|Publication number||US7822765 B2|
|Application number||US 11/877,608|
|Publication date||Oct 26, 2010|
|Filing date||Oct 23, 2007|
|Priority date||Jul 20, 2007|
|Also published as||US20090024585|
|Publication number||11877608, 877608, US 7822765 B2, US 7822765B2, US-B2-7822765, US7822765 B2, US7822765B2|
|Inventors||Maribeth Joy Back, Jeremy Pickens, Gene Golovchinsky|
|Original Assignee||Fuji Xerox Co., Ltd.|
|Export Citation||BiBTeX, EndNote, RefMan|
|Patent Citations (6), Non-Patent Citations (13), Referenced by (8), Classifications (7), Legal Events (2)|
|External Links: USPTO, USPTO Assignment, Espacenet|
This U.S. patent application is a continuation in part of U.S. patent application Ser. No. 11/781,191, filed on Jul. 20, 2007, and incorporated herein by reference in its entirety.
1. Field of the Invention
The present invention generally relates to search technology and, more specifically, to techniques for collaborative exploratory search.
2. Description of the Related Art
Most modern information retrieval (search) systems are geared toward helping a user quickly and effectively navigate to one particular item. That item may include things such as a document, a geographic location, or a factoid. This approach is good when a single piece of information can fulfill the user information need. However, in many situations multiple items and/or richer overviews of the entire information space are necessary. In support of this, exploratory search systems have been and continue to be developed. An exploratory search system is one that allows an intelligent mixture strategy of searching and browsing, often accompanied by tools such as query expansion term suggestion, document clustering, and document visualization in order to help the user better understand the range of available information.
Single-point search interfaces (e.g. web-based such as Google) are slow, unwieldy, involve significant wait times, and do not take advantage of human teamwork efficiently. Nor do they take advantage of human capabilities for multi-tasking and for multi-modal pattern recognition.
Currently, there is also much work around mass social search, or aggregation of large-scale user intention and information seeking behaviors. Web service sites such as del.icio.us and Digg let users bookmark and/or cast votes around their favorite pieces of information. This aggregate crowd behavior is used to steer the individual searcher toward the most relevant items. However, the problem with such systems is not only that there will be large numbers of documents in a system with no prior user attention at all, but the intentionality or information need of the crowd might not match the need of the current searcher.
Moreover, when doing exploratory searches, it is useful to have more than one person involved in finding all relevant information. However, current systems do not support active collaboration between searchers. Therefore, effort will be duplicated (wasted) and insights into potentially useful search avenues will not be obtained.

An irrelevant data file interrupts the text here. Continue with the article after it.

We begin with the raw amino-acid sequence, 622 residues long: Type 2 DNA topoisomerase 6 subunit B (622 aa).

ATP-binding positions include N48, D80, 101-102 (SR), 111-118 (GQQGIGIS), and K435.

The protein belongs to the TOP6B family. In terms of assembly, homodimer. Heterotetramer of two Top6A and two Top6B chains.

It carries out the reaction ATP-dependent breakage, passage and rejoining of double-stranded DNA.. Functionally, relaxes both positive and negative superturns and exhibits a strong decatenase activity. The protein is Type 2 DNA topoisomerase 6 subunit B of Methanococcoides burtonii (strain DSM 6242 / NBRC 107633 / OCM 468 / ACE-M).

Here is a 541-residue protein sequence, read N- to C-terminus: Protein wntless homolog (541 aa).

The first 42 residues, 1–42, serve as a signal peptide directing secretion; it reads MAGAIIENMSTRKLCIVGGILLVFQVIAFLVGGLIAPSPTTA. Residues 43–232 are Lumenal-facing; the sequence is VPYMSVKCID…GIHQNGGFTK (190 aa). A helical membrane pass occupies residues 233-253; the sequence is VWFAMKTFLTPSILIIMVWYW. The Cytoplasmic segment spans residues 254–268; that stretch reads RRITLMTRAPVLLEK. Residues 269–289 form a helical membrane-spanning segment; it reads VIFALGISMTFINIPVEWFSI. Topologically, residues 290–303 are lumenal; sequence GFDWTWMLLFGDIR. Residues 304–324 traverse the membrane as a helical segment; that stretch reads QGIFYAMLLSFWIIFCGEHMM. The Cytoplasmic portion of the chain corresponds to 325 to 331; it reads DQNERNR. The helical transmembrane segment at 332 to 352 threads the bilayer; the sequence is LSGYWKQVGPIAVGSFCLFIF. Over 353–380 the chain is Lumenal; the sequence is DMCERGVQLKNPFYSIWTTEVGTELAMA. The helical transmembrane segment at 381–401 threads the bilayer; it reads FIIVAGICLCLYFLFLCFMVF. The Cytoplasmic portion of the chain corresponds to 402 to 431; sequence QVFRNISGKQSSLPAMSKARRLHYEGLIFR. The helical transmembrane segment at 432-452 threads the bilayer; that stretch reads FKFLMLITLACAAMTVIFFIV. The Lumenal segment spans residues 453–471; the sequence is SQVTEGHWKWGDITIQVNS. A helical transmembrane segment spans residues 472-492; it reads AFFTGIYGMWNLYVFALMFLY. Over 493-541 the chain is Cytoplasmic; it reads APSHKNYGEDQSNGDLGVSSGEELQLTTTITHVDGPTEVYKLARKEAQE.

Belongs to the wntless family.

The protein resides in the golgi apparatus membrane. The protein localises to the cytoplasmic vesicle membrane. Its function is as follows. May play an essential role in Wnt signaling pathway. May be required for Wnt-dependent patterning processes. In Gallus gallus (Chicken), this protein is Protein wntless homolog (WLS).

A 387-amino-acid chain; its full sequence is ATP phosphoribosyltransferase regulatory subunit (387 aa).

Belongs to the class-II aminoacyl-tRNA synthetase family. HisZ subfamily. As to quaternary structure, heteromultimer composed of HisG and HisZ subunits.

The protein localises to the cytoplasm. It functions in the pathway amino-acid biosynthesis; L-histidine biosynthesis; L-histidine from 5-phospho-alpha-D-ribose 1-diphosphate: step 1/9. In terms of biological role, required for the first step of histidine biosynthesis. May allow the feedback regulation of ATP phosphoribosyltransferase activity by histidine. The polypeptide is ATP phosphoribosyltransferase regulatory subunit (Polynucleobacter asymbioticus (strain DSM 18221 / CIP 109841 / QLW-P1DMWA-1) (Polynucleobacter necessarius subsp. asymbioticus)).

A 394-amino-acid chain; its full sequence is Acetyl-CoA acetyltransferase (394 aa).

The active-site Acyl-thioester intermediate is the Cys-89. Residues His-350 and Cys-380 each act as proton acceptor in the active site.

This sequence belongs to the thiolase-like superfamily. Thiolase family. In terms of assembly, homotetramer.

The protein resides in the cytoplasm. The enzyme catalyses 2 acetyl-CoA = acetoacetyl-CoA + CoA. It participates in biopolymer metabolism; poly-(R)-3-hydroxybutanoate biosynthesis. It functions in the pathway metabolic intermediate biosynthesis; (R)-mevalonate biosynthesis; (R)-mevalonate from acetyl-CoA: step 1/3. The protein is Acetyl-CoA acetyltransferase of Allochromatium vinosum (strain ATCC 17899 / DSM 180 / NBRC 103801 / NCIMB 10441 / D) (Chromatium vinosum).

Thus, the existing technology is deficient in its ability to provide users with a framework that combines elements of both exploratory search and social search in one collaborative search system that actively coordinates and supports multi-user information seeking.
The inventive methodology is directed to methods and systems that substantially obviate one or more of the above and other problems associated with conventional techniques for collaborative exploratory search.
In accordance with one aspect of the inventive methodology, there is provided a computerized system for collaborative search. The inventive system includes a first user interface component operable to receive first search information from a first user. The first user is assigned a first role by the inventive system. The inventive system further includes a second user interface component configured to receive second search information from a second user. The second user is assigned a second role, which may be similar to or different from the first role. The inventive computerized system also includes an input regulator component operable to receive first search information from at least the first user interface and the second search information from the second user interface; and aggregate the received search information based at least on the first role and the second role. The inventive computerized system further includes a search engine interface operable to provide the aggregated search information search information to at least one search engine and to receive responsive search results; and an output regulator component operable to receive the search results from the search engine interface; route the search results based at least on the first role and the second role; and provide the routed search results to the first user interface and second user interface.